The question, of course, is: What is so great about flags and especially the nuance of the language of the Medrash – “they passionately longed for Flags” (nis’avee’sem)?
The answer is that flags represent a person’s tachlis (purpose). Even though malachim are spiritual beings, when it says they each had their own flag, it really means that each had their own purpose. Chazal say in many places that every malach has only one purpose. They only do one thing at a time – that is their sole focus. Every malach knows its job and its designated role in existence. When the Medrash says that Klal Yisrael “passionately longed” for flags, it does not mean physical flags. They longed for the ability to know their purpose in life and their designated mission.
This is one of the greatest gifts that a person can have in this world – to know what he is supposed to do. In Parshas VaYechi, when Yaakov Avinu takes all his children beside his deathbed and gives them his “blessing,” we are often left wondering – what kind of blessings are these? Many of them are not really blessings. The answer is that he tells them about their techunas ha’nefesh – the inner qualities of their souls – their essence. He tells them about their strengths and their weaknesses. He tells them what they are supposed to be doing. That is the biggest bracha in life – to know what you are supposed to do.
People talk about “having to find themselves.” It is a major challenge. I don’t know if the way many people try to go about “finding themselves” is always correct, but the fact that they want to “find themselves” is very understandable and natural. That is why sometimes people work at a job for ten, twenty, or thirty years and then suddenly completely switch jobs and find themselves happier than they have ever been. They feel that they have wasted thirty years of their life because they were not doing what they were “supposed to be doing.”
So, the source of the envy that Klal Yisrael had for the malachim was that they saw that every malach understood and was focused on their dedicated mission. This is the attribute for which they longed. Hashem said “This is what I am going to do. I am going to give you flags as well and group you with others who have the same tachlis (purpose) and the same tafkid (role). This is a great blessing.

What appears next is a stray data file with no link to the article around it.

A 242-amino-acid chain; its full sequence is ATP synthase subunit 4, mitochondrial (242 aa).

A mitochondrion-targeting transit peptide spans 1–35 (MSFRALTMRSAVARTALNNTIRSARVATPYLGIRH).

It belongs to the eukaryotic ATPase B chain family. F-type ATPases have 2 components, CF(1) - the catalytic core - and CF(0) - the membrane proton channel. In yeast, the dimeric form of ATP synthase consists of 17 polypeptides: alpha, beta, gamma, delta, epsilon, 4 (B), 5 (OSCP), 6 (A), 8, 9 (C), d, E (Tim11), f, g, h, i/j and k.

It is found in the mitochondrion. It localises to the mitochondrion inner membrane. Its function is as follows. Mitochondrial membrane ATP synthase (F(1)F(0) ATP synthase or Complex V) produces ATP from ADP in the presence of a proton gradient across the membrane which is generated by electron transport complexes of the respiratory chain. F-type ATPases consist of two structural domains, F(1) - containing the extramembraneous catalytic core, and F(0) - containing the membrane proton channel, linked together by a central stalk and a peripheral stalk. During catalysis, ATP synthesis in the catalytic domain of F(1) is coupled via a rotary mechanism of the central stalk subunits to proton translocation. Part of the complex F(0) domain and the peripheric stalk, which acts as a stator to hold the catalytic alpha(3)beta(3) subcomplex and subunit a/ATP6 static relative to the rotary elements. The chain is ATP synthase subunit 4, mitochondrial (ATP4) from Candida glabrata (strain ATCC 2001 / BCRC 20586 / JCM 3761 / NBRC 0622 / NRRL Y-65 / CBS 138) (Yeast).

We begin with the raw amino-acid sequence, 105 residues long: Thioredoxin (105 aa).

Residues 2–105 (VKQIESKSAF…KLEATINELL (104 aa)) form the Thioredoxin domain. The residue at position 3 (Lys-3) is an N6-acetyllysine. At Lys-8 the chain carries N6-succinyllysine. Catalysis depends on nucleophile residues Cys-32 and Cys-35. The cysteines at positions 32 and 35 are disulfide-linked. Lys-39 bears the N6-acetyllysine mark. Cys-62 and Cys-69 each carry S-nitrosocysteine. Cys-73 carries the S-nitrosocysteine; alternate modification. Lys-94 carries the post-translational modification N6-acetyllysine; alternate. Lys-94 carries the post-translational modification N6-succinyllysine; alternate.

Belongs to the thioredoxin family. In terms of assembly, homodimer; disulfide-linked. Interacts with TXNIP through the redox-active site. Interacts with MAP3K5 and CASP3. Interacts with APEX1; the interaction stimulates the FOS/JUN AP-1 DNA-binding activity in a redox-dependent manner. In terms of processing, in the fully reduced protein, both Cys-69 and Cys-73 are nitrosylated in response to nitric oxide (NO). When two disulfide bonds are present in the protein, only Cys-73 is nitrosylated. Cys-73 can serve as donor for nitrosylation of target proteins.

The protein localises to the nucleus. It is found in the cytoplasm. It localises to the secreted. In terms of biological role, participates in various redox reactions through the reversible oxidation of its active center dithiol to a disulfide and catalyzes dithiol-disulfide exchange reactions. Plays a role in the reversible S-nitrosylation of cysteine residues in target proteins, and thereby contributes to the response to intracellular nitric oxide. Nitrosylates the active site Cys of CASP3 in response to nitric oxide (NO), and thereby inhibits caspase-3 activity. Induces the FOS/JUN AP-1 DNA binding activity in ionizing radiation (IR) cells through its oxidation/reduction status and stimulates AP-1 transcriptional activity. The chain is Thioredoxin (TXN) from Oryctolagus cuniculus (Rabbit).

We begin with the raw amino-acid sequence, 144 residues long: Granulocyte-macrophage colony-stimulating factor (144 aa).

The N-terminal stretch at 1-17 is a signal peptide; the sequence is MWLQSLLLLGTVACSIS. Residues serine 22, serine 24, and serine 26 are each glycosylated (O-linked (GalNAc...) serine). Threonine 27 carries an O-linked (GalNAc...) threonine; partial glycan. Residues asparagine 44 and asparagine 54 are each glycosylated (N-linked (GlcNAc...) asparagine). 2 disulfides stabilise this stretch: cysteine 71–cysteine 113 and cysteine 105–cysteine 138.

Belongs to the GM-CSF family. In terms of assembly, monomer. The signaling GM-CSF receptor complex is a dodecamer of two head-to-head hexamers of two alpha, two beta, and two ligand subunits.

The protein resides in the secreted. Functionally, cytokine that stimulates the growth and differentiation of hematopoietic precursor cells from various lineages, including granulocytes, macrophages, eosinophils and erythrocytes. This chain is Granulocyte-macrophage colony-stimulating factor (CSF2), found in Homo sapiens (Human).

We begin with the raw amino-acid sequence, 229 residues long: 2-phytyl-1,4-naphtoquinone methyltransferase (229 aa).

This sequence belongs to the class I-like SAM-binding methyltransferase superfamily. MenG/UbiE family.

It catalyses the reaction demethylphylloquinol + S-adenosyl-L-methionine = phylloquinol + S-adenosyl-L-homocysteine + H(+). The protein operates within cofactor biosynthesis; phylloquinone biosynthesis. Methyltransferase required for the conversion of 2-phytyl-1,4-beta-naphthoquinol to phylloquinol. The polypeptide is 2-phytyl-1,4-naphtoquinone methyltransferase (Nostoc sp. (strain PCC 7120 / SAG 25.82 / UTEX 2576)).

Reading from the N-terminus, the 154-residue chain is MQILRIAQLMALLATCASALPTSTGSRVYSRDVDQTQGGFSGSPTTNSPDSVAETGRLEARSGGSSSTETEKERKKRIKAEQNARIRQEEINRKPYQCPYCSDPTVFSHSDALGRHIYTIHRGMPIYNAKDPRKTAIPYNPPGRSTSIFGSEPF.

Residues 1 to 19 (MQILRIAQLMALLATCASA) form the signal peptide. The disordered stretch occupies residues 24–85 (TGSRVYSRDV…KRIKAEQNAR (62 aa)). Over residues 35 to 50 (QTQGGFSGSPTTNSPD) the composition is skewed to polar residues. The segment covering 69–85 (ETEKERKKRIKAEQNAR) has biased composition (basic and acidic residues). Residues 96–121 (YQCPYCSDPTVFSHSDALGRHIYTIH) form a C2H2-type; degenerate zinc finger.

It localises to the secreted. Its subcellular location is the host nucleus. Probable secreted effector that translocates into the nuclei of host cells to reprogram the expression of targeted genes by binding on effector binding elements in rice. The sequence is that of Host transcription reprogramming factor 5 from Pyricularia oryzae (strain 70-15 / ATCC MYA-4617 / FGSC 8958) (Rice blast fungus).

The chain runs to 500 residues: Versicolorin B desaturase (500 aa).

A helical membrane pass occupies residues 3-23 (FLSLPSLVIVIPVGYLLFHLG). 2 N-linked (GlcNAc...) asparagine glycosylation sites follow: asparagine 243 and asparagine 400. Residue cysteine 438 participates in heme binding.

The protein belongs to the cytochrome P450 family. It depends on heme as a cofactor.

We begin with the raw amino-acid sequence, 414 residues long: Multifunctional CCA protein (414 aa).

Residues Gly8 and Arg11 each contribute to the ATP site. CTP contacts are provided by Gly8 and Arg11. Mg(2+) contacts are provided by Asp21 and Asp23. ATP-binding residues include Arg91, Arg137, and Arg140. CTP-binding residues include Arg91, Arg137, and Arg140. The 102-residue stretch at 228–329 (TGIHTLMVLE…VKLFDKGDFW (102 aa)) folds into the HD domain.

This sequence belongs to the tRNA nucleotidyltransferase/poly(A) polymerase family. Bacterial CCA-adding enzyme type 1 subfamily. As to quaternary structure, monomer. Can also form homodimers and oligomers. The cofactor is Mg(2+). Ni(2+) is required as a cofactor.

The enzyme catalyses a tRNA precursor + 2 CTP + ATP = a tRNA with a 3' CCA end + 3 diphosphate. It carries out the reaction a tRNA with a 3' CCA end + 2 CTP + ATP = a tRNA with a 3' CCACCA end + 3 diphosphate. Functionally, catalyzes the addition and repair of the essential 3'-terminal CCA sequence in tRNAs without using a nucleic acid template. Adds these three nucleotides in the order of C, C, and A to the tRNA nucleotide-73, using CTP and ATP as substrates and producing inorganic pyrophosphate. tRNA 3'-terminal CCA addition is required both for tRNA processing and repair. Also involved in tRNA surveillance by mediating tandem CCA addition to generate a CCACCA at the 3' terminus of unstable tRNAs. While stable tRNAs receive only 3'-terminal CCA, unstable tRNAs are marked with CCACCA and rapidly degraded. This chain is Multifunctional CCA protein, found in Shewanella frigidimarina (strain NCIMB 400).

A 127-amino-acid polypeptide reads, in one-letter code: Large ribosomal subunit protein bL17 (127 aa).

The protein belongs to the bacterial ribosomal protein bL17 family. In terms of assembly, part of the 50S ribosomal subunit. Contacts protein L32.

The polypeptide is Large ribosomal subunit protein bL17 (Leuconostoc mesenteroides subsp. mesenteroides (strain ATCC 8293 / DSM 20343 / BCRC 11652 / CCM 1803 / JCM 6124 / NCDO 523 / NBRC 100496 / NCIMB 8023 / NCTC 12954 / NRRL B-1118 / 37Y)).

I would like to conclude with an interesting story brought down by the Tolna Rebbe, which speaks to this point.
There was a Yekkishe Yid (Jew of German descent) named Rav Avrohom Hoffman, who lived in Yerushalayim (Jerusalem) and worked for the government. He was in Eretz Yisrael both before and during World War II. After the war, when Holocaust survivors began arriving in Eretz Yisrael, Gerer Chassidim (from Poland) were among those who came. The first time Rav Hoffman saw Gerer Chassidim walking down the streets of Yerushalayim, he saw that their pants were tucked into their socks. For him, this was the strangest thing in the world. Why stick your pant legs into your socks?
He met two Gerer Chassidim and he asked them about this strange practice. They explained, “In Poland, the streets were not paved. The roads were muddy. Socks cost less than pants. If something has to get dirty, better the socks should get dirty than the pants. That is why we wear our pants inside our socks.”
Rav Hoffman said, “I have news for you. This is not Poland. The streets in Yerushalayim are not muddy and there is no reason to wear your socks in your pants anymore.” This logical observation made no impression whatsoever upon them. Sometime after that, Rav Avrohom Hoffman met the Gerer Rebbe (the Beis Yisrael). He figured that since he could not get a satisfactory answer from the chassidim, he would ask the Rebbe himself about this strange custom.
The Rebbe answered: “This is our flag!” This is part of the identification uniform of a Gerer Chassid. When he wears his pants in this fashion, he is proclaiming “I am a Chossid of the Gerer Rebbe.” This is my group and this is my tachlis. That is what I am proud of and that is the way I fly my flag – by wearing my pants inside my socks.
This is what flags are all about – being part of something that is bigger than the person himself, being part of a group, knowing the tachlis of the group, and knowing one’s tafkid within a specific group.